Organizational Climate and Family Life: How These Factors Affect the Status of Women Faculty at One Medical School

Shollen, S Lynn MS; Bland, Carole J. PhD; Finstad, Deborah A.; Taylor, Anne L. MD

doi: 10.1097/ACM.0b013e3181900edf
Institutional Climate for Faculty

Purpose: To compare men and women faculty’s family situations and perceptions of organizational climate.

Method: In 2005, the authors sent an electronic survey to full-time faculty at the University of Minnesota Medical School to assess their perceptions of professional relationships, mentoring, obstacles to satisfaction, policies, circumstances that contribute to departure, gender equality, family situations, and work life.

Results: Of 615 faculty, 354 (57%) responded. Women and men were equally productive and worked similar total hours. Women were less likely to have partners/spouses, were more likely to have partners/spouses who were employed, and devoted more time to household tasks. Compared with men, women reported more experience with obstacles to career success and satisfaction and with circumstances that contribute to departure. More women than men perceived that they were expected to represent the perspective of their gender, that they were constantly under scrutiny by colleagues, that they worked harder than colleagues worked in order to be perceived as legitimate, and that there were “unwritten rules” and bias against women. Few faculty reported overt discrimination; however, more women than men perceived gender discrimination in promotion, salary, space/resources, access to administrative staff, and graduate student/fellow assignment.

Conclusions: Work–life and family–life factors served as obstacles to satisfaction and retention of the women faculty studied. Many of these factors reflect challenges attributable to subtle gender bias and the intersection of work and family life. The authors provide examples showing that medical schools can implement policy changes that support faculty who must balance work and family responsibilities. Identification and elimination of gender bias in areas such as promotion, salary, and resource allocation is essential.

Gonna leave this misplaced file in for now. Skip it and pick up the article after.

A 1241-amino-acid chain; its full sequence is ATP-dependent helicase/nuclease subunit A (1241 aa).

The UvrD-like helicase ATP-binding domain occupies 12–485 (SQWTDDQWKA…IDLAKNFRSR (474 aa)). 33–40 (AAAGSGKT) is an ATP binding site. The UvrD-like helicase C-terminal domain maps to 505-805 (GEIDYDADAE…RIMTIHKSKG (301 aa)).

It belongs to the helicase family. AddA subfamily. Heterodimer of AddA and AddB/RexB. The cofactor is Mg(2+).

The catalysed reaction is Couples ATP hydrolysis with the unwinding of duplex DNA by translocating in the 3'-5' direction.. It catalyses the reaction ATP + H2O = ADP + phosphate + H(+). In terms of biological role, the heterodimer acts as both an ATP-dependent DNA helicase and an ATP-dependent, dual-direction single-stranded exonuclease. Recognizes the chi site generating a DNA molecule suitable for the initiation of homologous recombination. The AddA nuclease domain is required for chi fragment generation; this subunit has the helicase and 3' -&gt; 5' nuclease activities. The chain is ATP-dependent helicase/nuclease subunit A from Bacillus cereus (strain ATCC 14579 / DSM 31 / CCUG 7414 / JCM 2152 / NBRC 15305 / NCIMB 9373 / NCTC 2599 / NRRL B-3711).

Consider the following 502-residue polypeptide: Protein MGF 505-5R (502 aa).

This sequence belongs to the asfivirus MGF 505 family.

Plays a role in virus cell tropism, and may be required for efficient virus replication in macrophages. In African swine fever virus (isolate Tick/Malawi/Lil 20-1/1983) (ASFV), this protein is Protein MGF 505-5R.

Ms. Shollen is a graduate research assistant, Office of Faculty Affairs, University of Minnesota Medical School, and Postsecondary Education Research Institute, University of Minnesota, Minneapolis, Minnesota.

Dr. Bland was assistant dean for faculty development, professor of family medicine and community health, and director of the Family Medicine Clinical Research Fellowship, University of Minnesota, Minneapolis, Minnesota. Her coauthors regret to report that Dr. Bland passed away while this article was being prepared for publication.

Ms. Finstad is information technology supervisor, Department of Family Medicine and Community Health, University of Minnesota, Minneapolis, Minnesota.

Dr. Taylor is vice dean for academic affairs and professor of medicine, Columbia University College of Physicians and Surgeons, New York, New York.

Correspondence should be addressed to Ms. Shollen, Department of Educational Policy and Administration, 330 Wulling Hall, University of Minnesota, 86 Pleasant Street S.E., Minneapolis, MN 55455; e-mail: (

© 2009 Association of American Medical Colleges